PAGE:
Sublife Goes On: An Interview with John Pham
John Pham started out self-publishing his works, which soon got him noticed and earned him a spot as a contributor to the comics anthology Mome before he started his own Epoxy series. After that, he started his own anthology collection, the twice-yearly Sublife, Volume 2 of which is now available. We caught up with Pham briefly and asked him a few questions about his work.
Do you remember your first comic book?
I think buying a bunch of Star Comics (Marvel's ’80s line of kid-friendly books like Strawberry Shortcake and the Getalong Gang) are among my earliest comics memories. I bought a bunch of these at the local 7-11.
How did you get involved in the comics field professionally?
I guess winning the Xeric in 2000 would be the milestone. The Xeric actually gave me a goal and a deadline, which was important because I was basically direction- and clueless at the time.
Where did the idea for Sublife originate?
Around 2004, I decided to stop producing Epoxy (my first series) and begin a new comic. I wasn’t really satisfied with the comics I had been making up to that point and wanted a clean start. Plus, there was a s---ty Canadian design company who wanted to take me to court over the Epoxy brand.
What is your goal for this anthology series?
I'd like to serialize a few longform stories (221 Sycamore St., Deep Space) as well as present a variety of shorter strips. It’s partly because I have problems with focusing but also because I’m grossly insecure about making a commitment to the longer stuff; it allows me to keep my fingers in multiple stylistic pies. Hopefully it makes for an entertaining reading experience.
How long do you see it continuing?
I dunno, indefinitely? At least for as long as it take to finish Sycamore St. and Deep Space.
What freedom does Sublife allow you as an artist?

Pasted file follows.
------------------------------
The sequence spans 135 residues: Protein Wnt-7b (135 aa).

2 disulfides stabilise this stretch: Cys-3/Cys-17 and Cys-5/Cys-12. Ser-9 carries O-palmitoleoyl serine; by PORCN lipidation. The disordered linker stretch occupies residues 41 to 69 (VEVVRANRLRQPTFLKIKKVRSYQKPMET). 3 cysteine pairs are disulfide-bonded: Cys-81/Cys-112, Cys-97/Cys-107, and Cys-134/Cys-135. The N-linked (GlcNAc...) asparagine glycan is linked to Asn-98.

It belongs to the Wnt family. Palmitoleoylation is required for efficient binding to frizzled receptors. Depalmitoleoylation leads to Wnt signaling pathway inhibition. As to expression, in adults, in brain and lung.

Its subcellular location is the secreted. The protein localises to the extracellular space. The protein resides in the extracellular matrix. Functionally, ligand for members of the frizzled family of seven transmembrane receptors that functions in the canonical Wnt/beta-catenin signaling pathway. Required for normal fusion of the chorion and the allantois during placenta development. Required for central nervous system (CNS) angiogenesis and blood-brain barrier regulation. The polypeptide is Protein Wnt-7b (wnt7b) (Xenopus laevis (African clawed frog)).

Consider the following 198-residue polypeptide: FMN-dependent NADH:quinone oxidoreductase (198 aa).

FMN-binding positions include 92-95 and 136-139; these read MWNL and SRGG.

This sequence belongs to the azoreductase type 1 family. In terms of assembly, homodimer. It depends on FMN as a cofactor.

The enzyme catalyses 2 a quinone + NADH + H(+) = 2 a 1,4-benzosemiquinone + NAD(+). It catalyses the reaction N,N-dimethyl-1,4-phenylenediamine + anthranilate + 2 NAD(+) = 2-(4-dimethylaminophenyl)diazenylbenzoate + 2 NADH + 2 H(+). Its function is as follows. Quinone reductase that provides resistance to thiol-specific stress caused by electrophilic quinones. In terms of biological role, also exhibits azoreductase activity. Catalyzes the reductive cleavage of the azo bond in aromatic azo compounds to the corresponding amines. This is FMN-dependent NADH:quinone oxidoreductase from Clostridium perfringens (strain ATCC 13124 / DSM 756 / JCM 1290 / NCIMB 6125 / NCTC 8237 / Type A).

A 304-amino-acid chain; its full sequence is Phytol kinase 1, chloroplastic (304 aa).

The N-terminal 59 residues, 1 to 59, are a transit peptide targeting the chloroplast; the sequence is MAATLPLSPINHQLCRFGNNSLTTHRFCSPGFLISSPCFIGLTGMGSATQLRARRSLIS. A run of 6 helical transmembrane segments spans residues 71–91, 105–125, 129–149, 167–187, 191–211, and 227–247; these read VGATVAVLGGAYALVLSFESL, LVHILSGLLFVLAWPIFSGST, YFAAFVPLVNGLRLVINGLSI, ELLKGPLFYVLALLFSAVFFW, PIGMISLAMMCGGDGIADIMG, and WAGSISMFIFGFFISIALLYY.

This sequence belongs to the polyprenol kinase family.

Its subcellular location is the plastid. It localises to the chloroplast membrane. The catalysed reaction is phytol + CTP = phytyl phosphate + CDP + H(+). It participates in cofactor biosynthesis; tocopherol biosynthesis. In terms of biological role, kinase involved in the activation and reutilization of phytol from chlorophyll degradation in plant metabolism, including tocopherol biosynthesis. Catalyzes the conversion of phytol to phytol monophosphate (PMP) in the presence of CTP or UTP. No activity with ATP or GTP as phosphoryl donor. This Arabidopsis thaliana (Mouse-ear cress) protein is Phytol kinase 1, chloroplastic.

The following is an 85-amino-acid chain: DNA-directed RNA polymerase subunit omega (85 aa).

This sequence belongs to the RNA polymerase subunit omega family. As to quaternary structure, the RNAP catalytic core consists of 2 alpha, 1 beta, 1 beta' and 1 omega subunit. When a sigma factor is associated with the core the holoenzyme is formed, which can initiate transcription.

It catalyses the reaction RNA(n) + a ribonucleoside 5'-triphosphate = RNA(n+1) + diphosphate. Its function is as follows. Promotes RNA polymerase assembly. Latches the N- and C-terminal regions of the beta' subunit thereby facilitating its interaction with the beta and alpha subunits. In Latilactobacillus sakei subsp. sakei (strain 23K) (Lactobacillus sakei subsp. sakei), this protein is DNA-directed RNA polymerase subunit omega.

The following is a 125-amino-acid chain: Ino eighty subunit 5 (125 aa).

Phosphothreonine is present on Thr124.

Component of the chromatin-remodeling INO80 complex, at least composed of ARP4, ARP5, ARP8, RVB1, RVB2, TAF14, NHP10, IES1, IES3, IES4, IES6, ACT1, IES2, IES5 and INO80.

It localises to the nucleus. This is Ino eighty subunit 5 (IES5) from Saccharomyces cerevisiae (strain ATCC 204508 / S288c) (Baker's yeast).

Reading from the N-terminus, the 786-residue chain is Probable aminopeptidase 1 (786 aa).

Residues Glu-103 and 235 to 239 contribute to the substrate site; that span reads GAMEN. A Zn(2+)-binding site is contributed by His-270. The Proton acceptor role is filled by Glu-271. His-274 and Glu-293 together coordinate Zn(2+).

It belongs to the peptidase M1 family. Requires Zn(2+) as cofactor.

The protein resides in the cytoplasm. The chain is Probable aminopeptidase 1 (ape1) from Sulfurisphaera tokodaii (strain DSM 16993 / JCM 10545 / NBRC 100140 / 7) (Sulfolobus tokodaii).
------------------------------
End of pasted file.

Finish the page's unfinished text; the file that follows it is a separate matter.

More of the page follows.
I'm free to do pretty much whatever I want on the series, thanks to my all-too-kind publisher. The challenge really is to see if I can self-edit and make sure the work isn’t too self-indulgent or crappy.
Where do you see the series evolving as you continue with it?
I hope to have established a sort of model for the upcoming issues with Volumes 1 and 2. So basically, continuing serializations of either Sycamore St. or Deep Space, accompanied by various, shorter strips where I can experiment and joke around.
What kind of outlet does Sublife provide for you in terms of addressing the topics and concerns that interest you as a writer and artist?
It is the ultimate outlet. The greatest thing ever.
Who inspired you as an artist?
I look to people like Chris Ware, Dan Clowes, Ben Jones, John Cassavetes, DF Wallace, Sol Lewitt, ’80s-era toy and packaging designers, Sammy Harkham, Martin Cendreda, Henry Miller, Anais Nin, life, my girlfriend, my non girlfriends, etc., etc. Also, working daily to stave off my mild anxiety attacks maybe counts as an inspiration but is probably more of a goal.
What are you working on next?
I'm taking a little time off from Sublife 3 to work on a solo gallery show at Giant Robot LA. The opening will be April 3rd. Also, trying to revamp my website at the moment, as well as make headway into various other projects for friends, galleries, etc.